Napoleon Bonaparte, the controversial French military and political leader, died in 1821. More than two centuries later, he remains so infamous that all one needs to do is mention his first name – like he was Prince or Bono or Madonna or Beyonce – and connotations come flooding. The man even has a derogatory psychological stereotype named after him regarding compensatory behavior and exaggerations.
Sports fans get this designation from time to time. It usually manifests itself as an over-inflated sense of accomplishment and ego resulting from short-term victories. Sometimes it’s more pronounced after years of perceived underestimation from opponents. Sure, Arkansas is familiar with it, as all who remember the intensity of adoration for Chad Morris when he was hired can attest. But in the last several days, supporters of the Razorbacks, long the stalwarts of SEC baseball, have been proclaiming Tennessee, the No. 1 team in the nation, as having a Napoleon complex.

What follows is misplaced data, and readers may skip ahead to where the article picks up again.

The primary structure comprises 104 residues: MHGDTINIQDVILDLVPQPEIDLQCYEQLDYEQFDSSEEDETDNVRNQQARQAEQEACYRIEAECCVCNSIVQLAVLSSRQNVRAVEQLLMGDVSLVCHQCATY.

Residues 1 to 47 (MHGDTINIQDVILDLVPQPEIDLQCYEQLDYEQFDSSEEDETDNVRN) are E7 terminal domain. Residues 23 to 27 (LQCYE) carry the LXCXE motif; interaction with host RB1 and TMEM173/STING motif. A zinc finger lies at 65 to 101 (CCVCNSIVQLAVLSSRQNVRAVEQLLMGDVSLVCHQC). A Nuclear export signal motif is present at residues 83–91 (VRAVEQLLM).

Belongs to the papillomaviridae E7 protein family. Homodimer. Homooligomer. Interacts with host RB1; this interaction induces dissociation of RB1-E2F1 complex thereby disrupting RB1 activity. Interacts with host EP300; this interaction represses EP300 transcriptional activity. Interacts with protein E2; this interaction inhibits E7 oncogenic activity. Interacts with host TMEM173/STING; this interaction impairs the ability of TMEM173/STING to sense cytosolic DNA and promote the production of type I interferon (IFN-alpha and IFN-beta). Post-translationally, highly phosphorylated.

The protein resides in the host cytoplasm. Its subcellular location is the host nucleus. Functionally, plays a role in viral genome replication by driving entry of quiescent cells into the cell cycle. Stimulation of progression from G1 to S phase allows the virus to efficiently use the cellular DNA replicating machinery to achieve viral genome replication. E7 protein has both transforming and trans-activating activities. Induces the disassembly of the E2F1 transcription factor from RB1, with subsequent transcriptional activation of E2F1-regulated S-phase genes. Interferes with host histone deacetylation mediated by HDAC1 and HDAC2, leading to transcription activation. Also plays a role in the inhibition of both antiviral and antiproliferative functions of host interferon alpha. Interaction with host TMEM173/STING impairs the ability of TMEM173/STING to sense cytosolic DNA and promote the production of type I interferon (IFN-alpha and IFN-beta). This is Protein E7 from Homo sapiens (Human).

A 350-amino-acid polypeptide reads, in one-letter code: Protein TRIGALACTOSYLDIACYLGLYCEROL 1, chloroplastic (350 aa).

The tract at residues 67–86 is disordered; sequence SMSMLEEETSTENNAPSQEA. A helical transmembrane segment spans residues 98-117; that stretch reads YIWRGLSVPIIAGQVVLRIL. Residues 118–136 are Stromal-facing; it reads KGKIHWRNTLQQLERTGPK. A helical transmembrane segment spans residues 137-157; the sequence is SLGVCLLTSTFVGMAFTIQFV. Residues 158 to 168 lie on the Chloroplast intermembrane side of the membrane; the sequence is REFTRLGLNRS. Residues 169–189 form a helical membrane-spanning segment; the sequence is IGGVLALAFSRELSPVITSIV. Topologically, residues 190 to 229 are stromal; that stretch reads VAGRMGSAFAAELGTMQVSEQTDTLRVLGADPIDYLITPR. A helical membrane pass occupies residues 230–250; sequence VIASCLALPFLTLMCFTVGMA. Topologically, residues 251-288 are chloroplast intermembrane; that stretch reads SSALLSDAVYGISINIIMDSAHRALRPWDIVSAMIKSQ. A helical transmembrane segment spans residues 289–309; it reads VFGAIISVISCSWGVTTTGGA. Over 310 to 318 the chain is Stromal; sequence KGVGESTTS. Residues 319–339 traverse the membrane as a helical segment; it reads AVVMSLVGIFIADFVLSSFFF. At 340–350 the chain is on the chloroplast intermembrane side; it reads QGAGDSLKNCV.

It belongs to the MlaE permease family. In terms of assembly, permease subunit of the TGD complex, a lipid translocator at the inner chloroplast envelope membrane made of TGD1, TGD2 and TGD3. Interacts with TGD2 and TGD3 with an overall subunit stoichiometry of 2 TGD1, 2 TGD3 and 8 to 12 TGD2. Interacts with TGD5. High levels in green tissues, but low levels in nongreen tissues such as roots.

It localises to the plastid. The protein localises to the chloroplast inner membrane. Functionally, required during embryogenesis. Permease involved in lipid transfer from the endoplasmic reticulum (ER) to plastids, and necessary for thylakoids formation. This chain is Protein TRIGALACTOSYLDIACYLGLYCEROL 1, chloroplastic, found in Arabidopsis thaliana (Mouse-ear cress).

Arkansas Baseball Fans vs Tennessee Fans
Rather, it should be clarified: Arkansas and Tennessee fans have engaged in a nasty back-and-forth on social media – mostly, Twitter, you’d be shocked to hear – about the Vols’ accomplishments, namely a remark from a Tennessee fan that suggested the Volunteers were to SEC baseball what Alabama is to SEC football. The always reasonable reactions hit the offending fan’s timeline like a house on fire.
Things were heated enough that traditional media outlets began to pick up on it. Pig Trail Nation’s Mike Irwin, the dean of Arkansas coverage in the broadcasting medium and a man who has forgotten more Hogs anecdotes and tales than I’ll ever know, tackled the subject earlier in the week.
“Tony Vitello, their (Tennessee) coach, has always been this way. He’s an in-your-face kind of guy. He goes out and recruits guys like that,” Irwin said on “Ask Mike.” “They do a lot of gesturing during games. They mouth off. It’s sort of what (Arkansas coach) Dave Van Horn was talking about in his preseason press conference when he talked about there’s some teams in the SEC that ‘I don’t really like what they’re doing.’ He was talking about Vitello and he was talking about Ole Miss.’”